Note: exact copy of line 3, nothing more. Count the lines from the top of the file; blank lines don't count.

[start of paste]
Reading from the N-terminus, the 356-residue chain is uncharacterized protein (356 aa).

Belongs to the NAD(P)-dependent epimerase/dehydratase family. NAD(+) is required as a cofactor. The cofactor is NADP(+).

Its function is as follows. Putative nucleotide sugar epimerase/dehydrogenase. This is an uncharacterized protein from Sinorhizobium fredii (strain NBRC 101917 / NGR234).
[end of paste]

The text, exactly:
Its function is as follows. Putative nucleotide sugar epimerase/dehydrogenase. This is an uncharacterized protein from Sinorhizobium fredii (strain NBRC 101917 / NGR234).